Frequently Asked Questions

What are the important questions I need to answer before completing my estate plan?

Here is your Estate Planning checklist:

1.  Do I have an up-to-date will?

2.  Do I have a durable power of attorney designating someone to make financial decisions for me if I cannot?

3.  Do I have a health care power of attorney to make sure my wishes are carried out if I am unable to make health care decisions for myself?

4.  Does my will name a guardian to take care of my minor children if my spouse and I should die?

5.  Do I have a living trust to avoid probate?

6.  Are my assets titled in the name of my trust?

7.  Does a family member or responsible party know where all my important documents are located?

8.  Am I still comfortable with the executor(s) and trustee(s) I selected?


Why should I have a living trust?

The number one reason to have a living trust is avoidance of probate – the court-supervised process for settling a person’s estate. Unfortunately, many people allow their estates to fall into probate because they fail to make a plan. A living trust is the plan that you can make to avoid probate.


Why should probate be avoided?

Probate is expensive! Your estate has to pay at least two people (the personal representative and the attorney) to oversee the transfer of your property to your heirs. Their fees are based on a percentage of the value of your estate. They can even charge more fees for additional services such as selling your property. Probate takes too long! The average probate estate is open from one to two years. Your heirs must wait to receive your property. Probate is public, unlike trust administration, which is much more private.


How can probate be avoided?

Probate can be avoided by arranging to have your substantial assets pass to your heirs through a revocable living trust and/or through other probate-avoidance mechanisms, such as beneficiary designations for your retirement accounts. Probate can also be avoided if the gross value of your estate is $150,000 or less. Otherwise, whether or not you have a will, your estate will go through probate.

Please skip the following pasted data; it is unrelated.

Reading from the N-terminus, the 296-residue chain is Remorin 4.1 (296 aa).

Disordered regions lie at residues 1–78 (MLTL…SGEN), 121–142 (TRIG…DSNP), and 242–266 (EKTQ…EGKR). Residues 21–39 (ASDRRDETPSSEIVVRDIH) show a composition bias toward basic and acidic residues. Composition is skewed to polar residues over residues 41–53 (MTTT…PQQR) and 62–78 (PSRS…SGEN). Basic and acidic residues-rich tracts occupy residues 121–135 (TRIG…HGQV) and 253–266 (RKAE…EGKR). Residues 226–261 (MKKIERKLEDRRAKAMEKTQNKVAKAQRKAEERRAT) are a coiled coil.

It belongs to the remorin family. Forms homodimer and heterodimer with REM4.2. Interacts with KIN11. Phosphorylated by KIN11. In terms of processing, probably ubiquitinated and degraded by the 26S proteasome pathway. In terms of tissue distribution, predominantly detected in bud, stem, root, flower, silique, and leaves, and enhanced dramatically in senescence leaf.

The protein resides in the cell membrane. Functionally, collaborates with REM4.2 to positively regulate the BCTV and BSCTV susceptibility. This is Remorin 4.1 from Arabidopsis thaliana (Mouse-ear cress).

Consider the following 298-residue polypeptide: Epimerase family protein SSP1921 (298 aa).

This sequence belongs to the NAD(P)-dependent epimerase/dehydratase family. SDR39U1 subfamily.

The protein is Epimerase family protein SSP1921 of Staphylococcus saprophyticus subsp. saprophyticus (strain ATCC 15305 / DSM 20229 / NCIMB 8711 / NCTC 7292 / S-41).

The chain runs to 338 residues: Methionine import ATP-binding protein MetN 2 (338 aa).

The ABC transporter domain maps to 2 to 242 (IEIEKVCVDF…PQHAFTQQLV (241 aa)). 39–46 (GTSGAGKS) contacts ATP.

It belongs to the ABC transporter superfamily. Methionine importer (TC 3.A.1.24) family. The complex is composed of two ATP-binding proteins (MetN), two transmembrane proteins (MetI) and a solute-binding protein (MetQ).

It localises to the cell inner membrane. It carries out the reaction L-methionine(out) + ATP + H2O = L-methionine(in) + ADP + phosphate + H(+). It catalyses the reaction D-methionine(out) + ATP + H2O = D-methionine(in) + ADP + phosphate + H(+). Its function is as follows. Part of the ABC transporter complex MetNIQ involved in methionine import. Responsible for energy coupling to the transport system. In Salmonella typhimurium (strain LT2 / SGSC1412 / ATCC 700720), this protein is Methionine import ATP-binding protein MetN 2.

What does probate cost without a living trust?

Use the two columns to determine the probate costs for attorney and personal representative fees (these are in addition to other probate expenses such as court costs, bond premiums, and appraiser fees). Your GROSS ESTATE is the total fair market value of your property without subtracting debts (such as a mortgage):

Gross Estate
Probate Fees

Does a living trust allow me to keep control of my property?

Yes. You still control your property and you can do whatever you please with it. You may buy, sell, change investments – just as you normally would. You may put property in and take property out of your living trust. You may always revoke the trust.


How can I protect my child’s inheritance?

The law allows an 18-year-old child to spend an inheritance freely. If you feel this is unwise, your trust can restrict when and how the inheritance will be used. For instance, your trust can state that the inheritance will be used only for the child’s education; after that, the inheritance will be given to the child in increments (i.e., half at age 25, the rest at 30). Or you can give the trustee discretion in deciding when and how much to give the child. You are limited only by your imagination in writing conditions into the trust. You should also name a guardian for minor children.


Does a living trust have advantages for me during my lifetime?

Yes. If you become incapacitated and cannot handle your financial affairs, your living trust will keep you from being put under a court supervised guardianship or conservatorship. Your successor trustee will act for you. The probate court will not be involved.


PLANNING IS LIFE PLANNING! It’s important to know that estate planning is not a “do it once and you’re done forever” kind of activity. A new child, marriage, divorce, or death in your family can impact your estate plan in the future. Assets and financial circumstances can shift, and often do. And there can be periodic changes in the law that might have an effect on your plan.

You should revisit your estate plan – literally get it out and read it over – every few years to ensure it is still effective for its intended purposes. If you need to update your plan in order to accommodate changed circumstances, or if you’d like to make sure your plan is still working as intended, the Law Offices of Robert E. Greeley is here to assist you. There is never a charge for a periodic check-in, and we offer written plan updates at a reasonable hourly rate.

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